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Matt Kemp Punctuates MVP Season in Dodgers Victory

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Of course it was going to happen this way.

In his first four at-bats, Matt Kemp was close to getting the ball out of the park. Four fly balls yielded a career-high three doubles and an out, yet he was still stuck on 35 home runs.

Then in his final at-bat of the evening in the eighth inning facing starter-turned-reliever Barry Zito, Kemp finally did it launching a two-run homer 416 feet over the centerfield wall.

“He was unbelievable tonight,” Manager Don Mattingly said. “To see a night like that, it puts the exclamation mark on what he’s been doing for this organization all season long.”

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Chants of M-V-P filled the stadium, Kemp gave a curtain call to the crowd of 37,560 while his mother in town from Oklahoma watched from seats right next to the on-deck circle.

“I felt it tonight,” Kemp said about the vibe at the Stadium. “It was definitely one of those nights. I had my mom sitting there in the front row, so it was even more special. It was definitely a happy night.”

When asked to describe his season, Kemp gave me one word.

“Bittersweet. I definitely wish I could be doing this when we were winning at the same time. But it is what it is. I don’t regret anything that happened this season. Everything happens for a reason. But like I said we’re going to come back stronger next season.”

Of course it was going to happen this way.

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The Dodgers had Tommy Lasorda in the dugout during the game as an honorary coach for his 84th birthday. Lasorda threatened to be the de-facto manager much to the chagrin of the rotator cuffs of the bullpen. But there he stood at the edge of the dugout the entire game encouraging the team along to an 8-2 victory over the Giants.

“It was tough,” Lasorda admitted after the game. But he was thrilled he got his honorary 1,600th victory against the Giants.

“That’s right,” Lasorda said. “I told them we were going to eliminate them.” I’m still trying to figure out who the “them” was he was referring to. But who’s to argue with the man?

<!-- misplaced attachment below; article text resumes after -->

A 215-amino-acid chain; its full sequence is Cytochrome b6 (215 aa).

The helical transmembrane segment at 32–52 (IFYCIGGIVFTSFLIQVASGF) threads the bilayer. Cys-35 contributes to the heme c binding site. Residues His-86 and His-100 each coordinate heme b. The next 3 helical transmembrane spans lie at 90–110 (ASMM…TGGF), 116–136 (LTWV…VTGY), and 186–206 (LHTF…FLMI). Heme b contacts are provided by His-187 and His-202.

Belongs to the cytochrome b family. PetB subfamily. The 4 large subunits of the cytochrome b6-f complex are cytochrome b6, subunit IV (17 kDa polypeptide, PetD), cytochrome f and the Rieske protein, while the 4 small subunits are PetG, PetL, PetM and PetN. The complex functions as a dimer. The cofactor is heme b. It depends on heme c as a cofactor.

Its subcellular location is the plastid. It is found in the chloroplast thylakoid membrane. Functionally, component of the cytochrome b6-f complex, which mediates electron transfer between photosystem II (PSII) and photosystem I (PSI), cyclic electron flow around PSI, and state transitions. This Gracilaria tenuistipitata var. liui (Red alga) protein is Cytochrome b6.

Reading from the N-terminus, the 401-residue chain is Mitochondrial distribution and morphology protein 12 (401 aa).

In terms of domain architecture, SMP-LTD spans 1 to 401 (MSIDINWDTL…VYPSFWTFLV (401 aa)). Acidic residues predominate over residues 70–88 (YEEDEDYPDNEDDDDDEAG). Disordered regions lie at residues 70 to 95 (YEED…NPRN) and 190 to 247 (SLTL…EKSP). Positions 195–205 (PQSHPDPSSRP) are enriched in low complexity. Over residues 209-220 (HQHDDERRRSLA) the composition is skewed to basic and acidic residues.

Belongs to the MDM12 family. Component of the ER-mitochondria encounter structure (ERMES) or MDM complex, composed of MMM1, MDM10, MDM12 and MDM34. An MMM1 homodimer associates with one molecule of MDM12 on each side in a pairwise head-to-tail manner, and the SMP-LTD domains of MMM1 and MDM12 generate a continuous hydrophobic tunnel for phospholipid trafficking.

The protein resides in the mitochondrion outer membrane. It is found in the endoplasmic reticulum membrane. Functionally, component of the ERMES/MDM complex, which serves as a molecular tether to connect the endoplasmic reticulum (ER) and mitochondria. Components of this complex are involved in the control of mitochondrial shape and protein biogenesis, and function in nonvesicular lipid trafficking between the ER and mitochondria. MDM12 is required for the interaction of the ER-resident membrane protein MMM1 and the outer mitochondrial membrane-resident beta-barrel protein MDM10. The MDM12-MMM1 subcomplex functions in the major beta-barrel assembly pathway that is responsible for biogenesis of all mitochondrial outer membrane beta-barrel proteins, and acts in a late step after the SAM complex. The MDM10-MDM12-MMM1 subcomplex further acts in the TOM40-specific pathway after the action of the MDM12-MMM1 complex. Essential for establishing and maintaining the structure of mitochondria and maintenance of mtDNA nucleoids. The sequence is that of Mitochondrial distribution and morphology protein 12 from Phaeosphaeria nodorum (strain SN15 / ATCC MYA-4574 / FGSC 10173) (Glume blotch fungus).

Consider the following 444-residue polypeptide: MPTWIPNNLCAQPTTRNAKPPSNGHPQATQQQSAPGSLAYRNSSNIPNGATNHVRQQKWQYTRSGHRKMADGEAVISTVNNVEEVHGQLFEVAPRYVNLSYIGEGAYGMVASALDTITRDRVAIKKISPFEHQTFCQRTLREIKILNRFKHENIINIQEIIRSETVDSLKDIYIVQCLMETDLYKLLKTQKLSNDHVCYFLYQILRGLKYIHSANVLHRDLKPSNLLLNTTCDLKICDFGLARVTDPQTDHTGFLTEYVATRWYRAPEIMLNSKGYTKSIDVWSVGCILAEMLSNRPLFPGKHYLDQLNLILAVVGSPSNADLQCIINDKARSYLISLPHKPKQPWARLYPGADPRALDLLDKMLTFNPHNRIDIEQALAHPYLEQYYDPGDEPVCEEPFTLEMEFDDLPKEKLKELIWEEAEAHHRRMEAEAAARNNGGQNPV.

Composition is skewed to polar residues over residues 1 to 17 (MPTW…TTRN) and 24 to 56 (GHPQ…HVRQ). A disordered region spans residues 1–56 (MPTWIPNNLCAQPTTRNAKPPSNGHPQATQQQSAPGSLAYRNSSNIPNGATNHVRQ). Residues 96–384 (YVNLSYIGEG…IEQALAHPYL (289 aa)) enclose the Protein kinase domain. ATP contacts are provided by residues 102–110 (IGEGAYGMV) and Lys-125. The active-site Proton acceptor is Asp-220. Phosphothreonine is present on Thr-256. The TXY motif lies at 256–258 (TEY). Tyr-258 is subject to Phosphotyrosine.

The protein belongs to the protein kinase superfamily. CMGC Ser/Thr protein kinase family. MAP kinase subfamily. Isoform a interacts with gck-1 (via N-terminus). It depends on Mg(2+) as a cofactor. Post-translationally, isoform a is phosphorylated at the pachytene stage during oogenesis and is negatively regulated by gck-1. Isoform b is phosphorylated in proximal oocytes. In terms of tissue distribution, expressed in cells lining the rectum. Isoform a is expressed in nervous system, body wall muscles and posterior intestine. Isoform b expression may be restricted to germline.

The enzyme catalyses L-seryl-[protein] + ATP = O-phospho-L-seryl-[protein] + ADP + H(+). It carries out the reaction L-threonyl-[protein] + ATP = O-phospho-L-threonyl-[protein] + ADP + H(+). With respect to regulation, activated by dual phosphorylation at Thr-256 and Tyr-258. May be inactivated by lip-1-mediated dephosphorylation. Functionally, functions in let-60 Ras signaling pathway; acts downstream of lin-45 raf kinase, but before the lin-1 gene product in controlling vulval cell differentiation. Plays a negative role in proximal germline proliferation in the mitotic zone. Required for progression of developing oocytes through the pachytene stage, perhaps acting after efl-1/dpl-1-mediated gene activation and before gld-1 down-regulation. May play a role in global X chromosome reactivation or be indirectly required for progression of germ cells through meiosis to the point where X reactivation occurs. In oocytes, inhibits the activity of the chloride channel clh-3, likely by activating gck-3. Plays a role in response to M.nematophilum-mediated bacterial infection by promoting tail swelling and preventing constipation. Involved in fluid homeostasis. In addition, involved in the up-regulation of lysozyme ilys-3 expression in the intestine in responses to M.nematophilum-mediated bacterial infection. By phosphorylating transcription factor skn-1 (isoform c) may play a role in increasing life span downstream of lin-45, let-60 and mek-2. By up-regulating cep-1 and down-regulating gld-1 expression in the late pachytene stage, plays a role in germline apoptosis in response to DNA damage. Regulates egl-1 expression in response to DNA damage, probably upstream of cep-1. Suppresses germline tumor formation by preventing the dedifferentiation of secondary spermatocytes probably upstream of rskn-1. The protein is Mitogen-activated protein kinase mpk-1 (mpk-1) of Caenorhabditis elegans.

Hiroki Kuroda, in what would possibly be the last time he took the mound at Dodger Stadium, pitched an efficient seven innings giving up only two solo homers.

“He was sharp tonight,” Mattingly said. “The ball had good movement.”

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Kuroda wouldn’t say whether that was his final start in Los Angeles.

“At this moment I really don’t know,” Kuroda laughed. “It hasn’t entered my mind yet.”

He ended the season with a 13-16 record, the most wins in his four seasons with the Dodgers, and a 3.17 ERA, his lowest in his four seasons with the Dodgers.

Of course it was going to happen this way.

The Dodgers went to the NLCS two consecutive seasons and didn’t get season-long performances like these. But here the Dodgers have an awfully mediocre season and not only do they have their first 20-game winner since 1990 in Clayton Kershaw. But the Dodgers have an MVP in Matt Kemp.

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There are some sportswriters who will reduce this to semantics saying the MVP isn’t the best player, blah blah blah. I disagree. The MVP is the best player in the league, and no player is having a better offensive season than Matt Kemp.

He is on the verge of being the first Triple Crown winner in the National League since Joe Medwick of the 1937 St. Louis Cardinals and the first in all of baseball since Carl Yastrzemski of the 1967 Boston Red Sox. He trails Albert Pujols by one home run, trails Ryan Braun by .004 in batting average and leads the league in RBI with 118.

“It’s impressive,” Mattingly said. “You talk about a guy who’s a total package and showing it all. He’s been doing that all season long. You’re looking for a guy who’s the best player in the National League, you’ve got to look at Matt.”

Without Kershaw and Kemp, the Dodgers would be down with the Houston Astros suffering 100 losses.

I’m confident that Kershaw will win the Cy Young. I’m less sure Kemp will win the MVP. Awards or no, it doesn’t take away from the jaw-dropping wonder the two players have shown the 2,935,139 fans who came to Dodger Stadium. While it was the first time the Dodgers drew under three million in a non-strike year since 1992, it was still special to watch these two do what they did.

Toronto Blue Jays defeat LA Angels 4-3 (12).

TONIGHT’S ACTION

Oakland Athletics at LA Angels. 7:05 p.m. FSWest, AM 830 KLAA.

LA Dodgers at San Diego Padres. 7:05 p.m. FS Prime Ticket, AM 790 KABC.